Of all the numbers that dominate our lives, none may be more important than a credit score. A credit score is a three-digit numerical representation of a person’s creditworthiness, which lenders use to determine how likely a person is to default on or pay off a loan or debt. The majority of credit scores range between 300 and 900, but for favorable credit consideration, a person needs a score of 720 or higher.
Why is a credit score used?
Lenders use a credit score to evaluate a loan amount or credit limit for an individual. Banks base a loan’s amount and interest rate on the applicant’s credit score, which means a poor credit score can lead to high interest rates on a low principal loan. A poor credit score can also disqualify a person’s loan application if a bank or company deems the individual to be a risk. Sites such as http://www.three-credit-report.com can get your free credit score so you can see what your score is.
Some financial institutions and credit card companies impose credit score limits, while others cater to individuals with lower credit scores. It is important to discuss these options before an institution conducts a credit check as each check can negatively affect a credit rating.
Banks are not alone in running credit checks. Landlords, government agencies, credit card companies, quick loan services, insurance companies and even cell phone companies may check an individual’s credit score before conducting business. You should always ask if a credit check is required, and only agree to one if it is absolutely necessary.
Who decides a credit score?
There are three major credit bureaus to which most lenders report. Experian, TransUnion, and Equifax each determine a credit score individually. So, one person may have three scores – one score from each credit bureau. Mortgage lenders also depend on FICO to find out a person’s credit score.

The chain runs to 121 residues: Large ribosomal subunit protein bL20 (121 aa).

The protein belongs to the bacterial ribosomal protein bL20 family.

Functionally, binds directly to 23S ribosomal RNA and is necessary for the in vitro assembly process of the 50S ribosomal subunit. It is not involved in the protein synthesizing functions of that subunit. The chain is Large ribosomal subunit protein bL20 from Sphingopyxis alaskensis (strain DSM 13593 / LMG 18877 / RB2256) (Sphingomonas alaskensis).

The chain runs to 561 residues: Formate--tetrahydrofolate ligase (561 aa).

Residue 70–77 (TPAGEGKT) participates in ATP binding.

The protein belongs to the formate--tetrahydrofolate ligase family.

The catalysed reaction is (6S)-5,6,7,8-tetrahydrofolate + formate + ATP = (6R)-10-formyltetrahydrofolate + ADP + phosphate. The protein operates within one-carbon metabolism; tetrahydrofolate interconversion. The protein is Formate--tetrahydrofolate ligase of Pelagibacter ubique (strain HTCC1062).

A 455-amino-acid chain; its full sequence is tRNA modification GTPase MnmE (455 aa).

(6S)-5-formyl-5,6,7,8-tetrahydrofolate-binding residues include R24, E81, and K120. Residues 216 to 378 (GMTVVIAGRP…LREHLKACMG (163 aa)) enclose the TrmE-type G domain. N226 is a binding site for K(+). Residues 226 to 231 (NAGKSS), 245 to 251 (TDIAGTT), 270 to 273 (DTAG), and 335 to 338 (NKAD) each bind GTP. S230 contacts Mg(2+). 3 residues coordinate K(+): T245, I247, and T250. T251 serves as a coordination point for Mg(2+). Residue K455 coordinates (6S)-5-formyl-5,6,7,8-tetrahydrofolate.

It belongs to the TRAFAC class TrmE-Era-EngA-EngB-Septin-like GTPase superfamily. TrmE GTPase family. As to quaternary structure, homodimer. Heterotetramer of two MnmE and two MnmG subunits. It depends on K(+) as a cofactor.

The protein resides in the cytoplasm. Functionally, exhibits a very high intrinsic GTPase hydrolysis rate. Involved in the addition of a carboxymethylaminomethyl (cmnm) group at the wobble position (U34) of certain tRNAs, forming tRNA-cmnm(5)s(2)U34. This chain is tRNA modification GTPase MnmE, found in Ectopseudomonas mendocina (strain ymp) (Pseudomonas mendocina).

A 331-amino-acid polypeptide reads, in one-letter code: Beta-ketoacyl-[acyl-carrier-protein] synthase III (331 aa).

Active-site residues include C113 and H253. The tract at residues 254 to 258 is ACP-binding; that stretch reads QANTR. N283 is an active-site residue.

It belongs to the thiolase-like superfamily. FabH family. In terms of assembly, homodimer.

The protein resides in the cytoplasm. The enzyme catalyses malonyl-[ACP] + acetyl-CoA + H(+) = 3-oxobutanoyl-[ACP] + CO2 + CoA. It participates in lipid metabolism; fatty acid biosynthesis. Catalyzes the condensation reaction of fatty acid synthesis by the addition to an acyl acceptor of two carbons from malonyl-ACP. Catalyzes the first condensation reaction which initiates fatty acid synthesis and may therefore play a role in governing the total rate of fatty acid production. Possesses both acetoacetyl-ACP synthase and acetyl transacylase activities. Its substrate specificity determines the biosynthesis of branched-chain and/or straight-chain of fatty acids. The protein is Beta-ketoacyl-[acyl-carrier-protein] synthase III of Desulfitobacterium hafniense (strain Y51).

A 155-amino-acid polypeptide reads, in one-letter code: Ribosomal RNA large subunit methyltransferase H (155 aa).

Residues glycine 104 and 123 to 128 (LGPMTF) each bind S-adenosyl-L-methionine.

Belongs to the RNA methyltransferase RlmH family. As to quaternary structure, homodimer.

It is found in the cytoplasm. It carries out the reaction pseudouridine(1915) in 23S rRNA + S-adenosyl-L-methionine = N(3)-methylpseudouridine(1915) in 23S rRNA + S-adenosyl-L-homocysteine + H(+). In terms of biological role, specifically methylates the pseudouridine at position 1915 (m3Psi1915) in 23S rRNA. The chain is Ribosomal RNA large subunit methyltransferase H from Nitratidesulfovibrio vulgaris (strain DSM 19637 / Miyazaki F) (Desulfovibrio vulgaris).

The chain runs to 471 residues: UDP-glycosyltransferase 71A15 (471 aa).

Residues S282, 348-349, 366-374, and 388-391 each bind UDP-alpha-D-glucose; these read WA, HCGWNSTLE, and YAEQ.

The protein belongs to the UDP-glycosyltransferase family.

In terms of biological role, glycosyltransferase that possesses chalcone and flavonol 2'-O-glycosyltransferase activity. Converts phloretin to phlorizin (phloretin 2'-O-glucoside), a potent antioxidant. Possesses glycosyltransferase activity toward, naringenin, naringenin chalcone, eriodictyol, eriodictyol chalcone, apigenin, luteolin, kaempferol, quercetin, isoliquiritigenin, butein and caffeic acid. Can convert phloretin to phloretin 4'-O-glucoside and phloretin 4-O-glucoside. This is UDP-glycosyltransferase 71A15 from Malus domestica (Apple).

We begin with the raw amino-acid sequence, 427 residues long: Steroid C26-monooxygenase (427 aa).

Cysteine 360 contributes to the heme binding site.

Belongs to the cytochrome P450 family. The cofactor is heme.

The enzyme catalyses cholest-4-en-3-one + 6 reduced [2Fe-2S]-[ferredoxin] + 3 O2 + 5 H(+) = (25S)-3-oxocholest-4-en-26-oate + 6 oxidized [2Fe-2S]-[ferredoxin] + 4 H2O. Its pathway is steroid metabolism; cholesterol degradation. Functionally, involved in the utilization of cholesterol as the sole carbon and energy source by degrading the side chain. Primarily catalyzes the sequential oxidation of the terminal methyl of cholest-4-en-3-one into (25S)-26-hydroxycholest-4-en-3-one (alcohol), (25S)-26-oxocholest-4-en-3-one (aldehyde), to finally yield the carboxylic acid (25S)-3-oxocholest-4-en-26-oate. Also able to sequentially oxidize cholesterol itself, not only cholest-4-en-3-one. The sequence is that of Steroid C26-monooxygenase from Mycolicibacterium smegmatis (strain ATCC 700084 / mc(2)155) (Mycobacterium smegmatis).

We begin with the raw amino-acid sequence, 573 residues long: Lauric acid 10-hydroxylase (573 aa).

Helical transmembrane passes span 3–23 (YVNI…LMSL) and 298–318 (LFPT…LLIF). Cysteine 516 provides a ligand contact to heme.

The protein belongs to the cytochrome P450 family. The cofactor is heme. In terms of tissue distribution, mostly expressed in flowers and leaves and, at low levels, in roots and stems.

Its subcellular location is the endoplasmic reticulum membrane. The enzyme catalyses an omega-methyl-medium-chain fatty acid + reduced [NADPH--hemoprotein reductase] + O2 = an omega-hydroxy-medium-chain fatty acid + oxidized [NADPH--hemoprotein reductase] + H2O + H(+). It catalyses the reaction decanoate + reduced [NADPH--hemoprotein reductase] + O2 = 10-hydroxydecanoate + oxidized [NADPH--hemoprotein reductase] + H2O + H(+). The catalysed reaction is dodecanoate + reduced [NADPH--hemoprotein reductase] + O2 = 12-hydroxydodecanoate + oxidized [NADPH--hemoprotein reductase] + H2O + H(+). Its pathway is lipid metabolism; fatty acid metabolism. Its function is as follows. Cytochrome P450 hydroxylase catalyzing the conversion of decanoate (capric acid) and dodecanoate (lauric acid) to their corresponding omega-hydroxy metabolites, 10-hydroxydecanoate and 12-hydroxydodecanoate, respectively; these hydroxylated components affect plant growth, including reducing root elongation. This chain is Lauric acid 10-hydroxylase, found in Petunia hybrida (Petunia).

While there could be a definitive formula to calculate a credit score, these formulas are not public. But there are known factors that help determine a credit score. A person must have some form of credit to determine creditworthiness. This may seem to go against what most people think, but having too few credit cards means FICO and the credit bureaus may not have enough information to compile a true representation of a person’s creditworthiness. Without proper credit representation, a person is seen as a credit risk.
Credit score factors include:
- The amount of debt. Large amounts of money owed on loans and credit cards have adverse effects on credit scores. That is why is it recommended to pay off any debt as soon as possible and keep loan amounts as low as possible.
- How long debt lasts. The length of time it takes to repay a loan or pay off the balance of a credit card affects a credit score.
- Your payment history. Making payments on time can help your credit score, just as missing payments may hurt the rating.
- Any new credit. Each time you apply for new credit (such as a new credit card or a loan), a credit score check is conducted. These credit requests are recorded, and multiple credit checks in a short amount of time can be considered risky.
- The types of credit you use. Bank loans, bank credit cards, in-store credit cards and payday advances are all different types of credit used. The more types you use, the riskier you seem.
Talk to a financial adviser or your lending institution to discuss ways of managing your credit score.